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It is a common error, in the plan of Corneille's tragedies, that the interest of the piece turns upon some unknown person, generally a haughty princess ; so that instead of the representation of an important event, and the characters of illustrious persons, the business of the drama is the love-intrigue of a termagant Lady, who, if she is a Roman, insults the Barbarians, if she is a Barbarian, braves the Romans, and even to her Lover is infolent and fierce. Were such a person to be produced on our theatre, she would be taken for a mad Poetess escaped from her keepers in Bedlam, who, fancying herself a Queen, was ranting, and delivering her mandates in rhyme upon the stage. All the excuse that can be made for Corneille in such representations is, that characters like these, dignified indeed with nobler fentiments, were admired in the Romances, where the manners of chivalry are exaggerated. By the institutions of chivalry, every valiant knight professed a peculiar
devotion to the fair sex, in whose cause, as the Champion of the defenceless, and Protector of the oppressed, he was always ready to take arms. A lady's interest being often the object, and sometimes her person the prize of a combat, she was supposed to infpire his courage ; and, as he was to be not less distinguished for Politeness than Valour, he affected an air of submissive obedience, while she, by the courtesy of Knighthood, was allowed to assume a stile of superiority and command. To carry these manners into ancient Greece and Rome, and weave them into a conspiracy there, betrays want of judgment. This drama is carried on in the strain of Romance. The lady enjoins her Lover to kill Augustus ; that adventure atchieved, he is to hope for her hand'; his glory is to be derived from her acknowledging him worthy of it; she is continually exhorting him to deserve the honour of being beloved by her. The fate of Augustus, of the Roman empire, all the duties of the citizen and the friend, are to depend on her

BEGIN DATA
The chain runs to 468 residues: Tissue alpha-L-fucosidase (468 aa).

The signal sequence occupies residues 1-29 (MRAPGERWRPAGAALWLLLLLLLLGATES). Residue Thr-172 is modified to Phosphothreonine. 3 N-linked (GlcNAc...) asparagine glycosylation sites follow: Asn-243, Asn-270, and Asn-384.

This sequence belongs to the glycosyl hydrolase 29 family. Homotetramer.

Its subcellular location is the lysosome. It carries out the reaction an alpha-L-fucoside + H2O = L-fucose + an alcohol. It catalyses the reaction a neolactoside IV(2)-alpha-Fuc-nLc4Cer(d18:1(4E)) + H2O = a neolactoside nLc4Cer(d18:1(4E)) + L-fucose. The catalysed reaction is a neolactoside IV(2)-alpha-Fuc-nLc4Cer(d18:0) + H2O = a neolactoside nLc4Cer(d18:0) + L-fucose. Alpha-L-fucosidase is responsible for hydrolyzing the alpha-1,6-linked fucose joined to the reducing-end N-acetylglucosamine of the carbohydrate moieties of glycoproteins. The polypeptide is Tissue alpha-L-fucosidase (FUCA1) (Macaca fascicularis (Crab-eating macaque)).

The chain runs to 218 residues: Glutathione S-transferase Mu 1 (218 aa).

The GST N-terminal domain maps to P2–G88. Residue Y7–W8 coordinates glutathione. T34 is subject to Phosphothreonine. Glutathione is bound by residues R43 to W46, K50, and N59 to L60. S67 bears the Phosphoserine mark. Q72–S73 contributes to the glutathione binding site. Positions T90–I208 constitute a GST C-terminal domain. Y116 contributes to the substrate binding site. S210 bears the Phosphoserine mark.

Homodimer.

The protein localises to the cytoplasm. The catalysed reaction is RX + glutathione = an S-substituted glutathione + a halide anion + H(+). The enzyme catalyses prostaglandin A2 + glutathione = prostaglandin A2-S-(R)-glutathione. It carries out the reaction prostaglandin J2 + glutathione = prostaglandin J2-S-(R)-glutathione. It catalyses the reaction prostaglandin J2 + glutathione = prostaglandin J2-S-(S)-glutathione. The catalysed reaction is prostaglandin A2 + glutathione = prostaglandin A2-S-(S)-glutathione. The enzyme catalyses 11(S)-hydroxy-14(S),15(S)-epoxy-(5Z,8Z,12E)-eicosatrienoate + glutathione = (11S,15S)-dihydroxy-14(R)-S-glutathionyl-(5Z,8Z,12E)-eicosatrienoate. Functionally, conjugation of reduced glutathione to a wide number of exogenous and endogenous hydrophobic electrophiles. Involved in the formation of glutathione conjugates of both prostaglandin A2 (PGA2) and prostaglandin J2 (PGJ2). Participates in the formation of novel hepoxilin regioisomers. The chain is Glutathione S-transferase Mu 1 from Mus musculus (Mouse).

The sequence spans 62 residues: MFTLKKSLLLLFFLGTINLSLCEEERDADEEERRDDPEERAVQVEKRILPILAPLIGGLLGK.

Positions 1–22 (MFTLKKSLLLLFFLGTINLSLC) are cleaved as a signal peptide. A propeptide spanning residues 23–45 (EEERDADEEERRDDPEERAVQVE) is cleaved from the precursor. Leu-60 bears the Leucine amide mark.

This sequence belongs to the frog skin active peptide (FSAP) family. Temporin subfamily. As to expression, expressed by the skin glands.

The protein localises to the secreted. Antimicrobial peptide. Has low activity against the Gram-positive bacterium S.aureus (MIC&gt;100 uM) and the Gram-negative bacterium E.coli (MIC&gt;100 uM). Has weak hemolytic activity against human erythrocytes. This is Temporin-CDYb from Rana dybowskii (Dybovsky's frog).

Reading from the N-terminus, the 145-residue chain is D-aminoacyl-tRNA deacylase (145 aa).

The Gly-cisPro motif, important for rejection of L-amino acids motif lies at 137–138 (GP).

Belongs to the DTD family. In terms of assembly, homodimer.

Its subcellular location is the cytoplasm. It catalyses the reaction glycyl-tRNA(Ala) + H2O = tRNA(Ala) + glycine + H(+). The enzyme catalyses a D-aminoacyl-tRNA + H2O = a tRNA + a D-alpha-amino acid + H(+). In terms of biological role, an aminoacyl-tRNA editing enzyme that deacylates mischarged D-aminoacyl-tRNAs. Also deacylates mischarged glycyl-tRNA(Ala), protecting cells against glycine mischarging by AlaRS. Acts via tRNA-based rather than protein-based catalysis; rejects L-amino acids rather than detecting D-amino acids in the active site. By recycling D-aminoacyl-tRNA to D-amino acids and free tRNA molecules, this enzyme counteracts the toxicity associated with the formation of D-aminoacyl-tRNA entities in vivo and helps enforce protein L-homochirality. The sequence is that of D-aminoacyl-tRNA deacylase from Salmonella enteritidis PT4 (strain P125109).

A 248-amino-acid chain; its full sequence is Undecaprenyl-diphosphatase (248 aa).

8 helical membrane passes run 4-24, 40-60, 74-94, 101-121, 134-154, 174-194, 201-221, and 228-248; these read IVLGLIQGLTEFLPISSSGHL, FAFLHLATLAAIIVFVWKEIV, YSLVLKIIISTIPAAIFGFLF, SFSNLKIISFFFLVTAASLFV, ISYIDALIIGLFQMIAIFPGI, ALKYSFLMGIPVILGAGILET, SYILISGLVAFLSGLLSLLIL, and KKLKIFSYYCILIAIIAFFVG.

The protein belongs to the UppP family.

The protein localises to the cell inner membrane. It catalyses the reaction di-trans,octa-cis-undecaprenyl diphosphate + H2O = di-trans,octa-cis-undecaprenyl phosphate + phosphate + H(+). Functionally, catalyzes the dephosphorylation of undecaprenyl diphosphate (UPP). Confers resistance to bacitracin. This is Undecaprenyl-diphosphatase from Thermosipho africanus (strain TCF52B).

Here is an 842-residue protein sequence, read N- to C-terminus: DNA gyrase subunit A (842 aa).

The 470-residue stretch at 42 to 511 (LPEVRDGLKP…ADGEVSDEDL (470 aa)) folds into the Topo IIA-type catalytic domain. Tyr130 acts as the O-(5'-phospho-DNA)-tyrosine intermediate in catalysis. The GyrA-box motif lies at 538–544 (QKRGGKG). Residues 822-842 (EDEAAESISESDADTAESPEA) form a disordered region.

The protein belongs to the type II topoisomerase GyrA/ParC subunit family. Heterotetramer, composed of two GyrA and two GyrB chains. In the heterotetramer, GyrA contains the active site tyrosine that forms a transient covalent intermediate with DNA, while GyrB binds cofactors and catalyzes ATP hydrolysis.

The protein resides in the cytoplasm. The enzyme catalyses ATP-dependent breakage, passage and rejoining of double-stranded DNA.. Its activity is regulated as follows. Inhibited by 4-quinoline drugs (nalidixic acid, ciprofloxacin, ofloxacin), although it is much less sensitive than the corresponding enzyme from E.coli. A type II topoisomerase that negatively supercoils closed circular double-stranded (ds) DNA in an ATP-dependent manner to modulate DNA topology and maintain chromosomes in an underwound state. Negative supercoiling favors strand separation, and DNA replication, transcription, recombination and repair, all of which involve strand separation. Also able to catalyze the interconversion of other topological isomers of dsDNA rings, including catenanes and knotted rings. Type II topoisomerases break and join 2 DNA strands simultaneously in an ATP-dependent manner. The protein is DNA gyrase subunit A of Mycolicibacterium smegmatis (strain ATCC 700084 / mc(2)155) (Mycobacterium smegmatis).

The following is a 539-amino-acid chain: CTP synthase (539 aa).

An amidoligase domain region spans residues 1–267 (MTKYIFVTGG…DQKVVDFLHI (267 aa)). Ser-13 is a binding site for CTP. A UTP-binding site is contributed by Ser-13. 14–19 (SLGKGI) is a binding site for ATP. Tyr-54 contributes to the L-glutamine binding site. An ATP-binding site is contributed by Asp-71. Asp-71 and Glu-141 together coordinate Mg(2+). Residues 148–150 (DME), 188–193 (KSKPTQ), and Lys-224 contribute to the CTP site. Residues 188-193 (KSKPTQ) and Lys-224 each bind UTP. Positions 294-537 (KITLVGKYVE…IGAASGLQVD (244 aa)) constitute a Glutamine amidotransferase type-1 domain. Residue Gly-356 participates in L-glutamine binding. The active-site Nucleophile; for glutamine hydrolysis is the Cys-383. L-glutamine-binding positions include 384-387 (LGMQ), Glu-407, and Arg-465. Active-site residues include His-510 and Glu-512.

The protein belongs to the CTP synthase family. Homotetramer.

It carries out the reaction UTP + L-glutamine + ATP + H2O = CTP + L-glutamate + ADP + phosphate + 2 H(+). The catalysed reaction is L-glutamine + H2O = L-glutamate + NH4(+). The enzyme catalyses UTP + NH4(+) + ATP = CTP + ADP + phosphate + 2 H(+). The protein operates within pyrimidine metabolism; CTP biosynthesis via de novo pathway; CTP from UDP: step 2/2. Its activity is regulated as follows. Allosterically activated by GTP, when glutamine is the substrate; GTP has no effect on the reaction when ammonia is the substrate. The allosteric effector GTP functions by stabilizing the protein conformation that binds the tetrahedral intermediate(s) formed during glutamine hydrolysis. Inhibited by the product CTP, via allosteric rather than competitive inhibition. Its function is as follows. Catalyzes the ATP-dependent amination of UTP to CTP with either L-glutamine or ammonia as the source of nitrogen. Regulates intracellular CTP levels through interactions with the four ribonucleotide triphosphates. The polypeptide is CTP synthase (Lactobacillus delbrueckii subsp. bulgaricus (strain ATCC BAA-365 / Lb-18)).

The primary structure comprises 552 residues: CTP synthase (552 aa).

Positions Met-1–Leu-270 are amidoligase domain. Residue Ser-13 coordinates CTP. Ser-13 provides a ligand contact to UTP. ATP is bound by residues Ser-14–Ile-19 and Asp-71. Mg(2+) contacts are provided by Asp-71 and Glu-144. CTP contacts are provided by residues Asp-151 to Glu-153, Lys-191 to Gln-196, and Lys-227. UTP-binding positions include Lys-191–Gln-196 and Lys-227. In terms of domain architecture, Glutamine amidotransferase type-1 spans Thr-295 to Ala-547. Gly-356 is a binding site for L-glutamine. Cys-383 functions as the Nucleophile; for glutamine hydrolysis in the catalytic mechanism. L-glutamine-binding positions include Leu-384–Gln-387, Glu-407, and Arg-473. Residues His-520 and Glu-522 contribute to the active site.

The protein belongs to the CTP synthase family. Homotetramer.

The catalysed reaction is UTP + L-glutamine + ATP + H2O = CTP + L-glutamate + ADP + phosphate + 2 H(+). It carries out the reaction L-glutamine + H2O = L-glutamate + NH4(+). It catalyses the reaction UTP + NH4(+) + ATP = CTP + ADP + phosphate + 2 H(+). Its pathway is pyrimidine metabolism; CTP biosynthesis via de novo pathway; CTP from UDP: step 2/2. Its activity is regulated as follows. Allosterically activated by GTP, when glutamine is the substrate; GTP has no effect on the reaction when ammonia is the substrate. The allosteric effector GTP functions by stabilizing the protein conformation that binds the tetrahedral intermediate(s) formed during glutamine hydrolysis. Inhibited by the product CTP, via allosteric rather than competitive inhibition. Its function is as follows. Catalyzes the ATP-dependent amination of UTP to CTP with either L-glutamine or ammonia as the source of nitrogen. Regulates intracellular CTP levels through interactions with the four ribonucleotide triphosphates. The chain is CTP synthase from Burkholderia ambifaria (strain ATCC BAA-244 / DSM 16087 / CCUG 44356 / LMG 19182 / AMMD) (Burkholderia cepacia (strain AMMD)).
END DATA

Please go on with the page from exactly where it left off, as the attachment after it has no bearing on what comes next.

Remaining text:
decision. She says to Auguftus, when he has discovered the confpiracy, as a sufficient vindication of her lover,
Oui, tout ce qu'il a fait, il l'a fait pour me plaire, : Et j'en etois, seigneur, la cause et le salaire. The author certainly intended to recommend Cinna to his spectators merely as a loyal lover, according to the phrase of romance : in every other light he
other light he appears contemptible, and indeed suffers himself to be used with the greatest contempt and indignity. As Shakespear laboured to Thew that the motives of Brutus were untinctured by any bad passion ; every movement in the mind of Cinna has on the contrary the character of baseness, and whether he conspires or whether he
repents of it, he is still, as he acknowledges himself to be,
Un esprit malheureux, Qui ne forme qu'en lache un dessein genéreux.
From this unhappy Wretch, who basely conceives a generous design, let us turn to Brutus. There we shall see the different
judgment and genius of the artists. Brutus and Cinna are drawn in the same situation, conspiring against the foremost man of all this world: in the one we have the features and complexion of a Villain, in the other the high-finished form of a noble Patriot.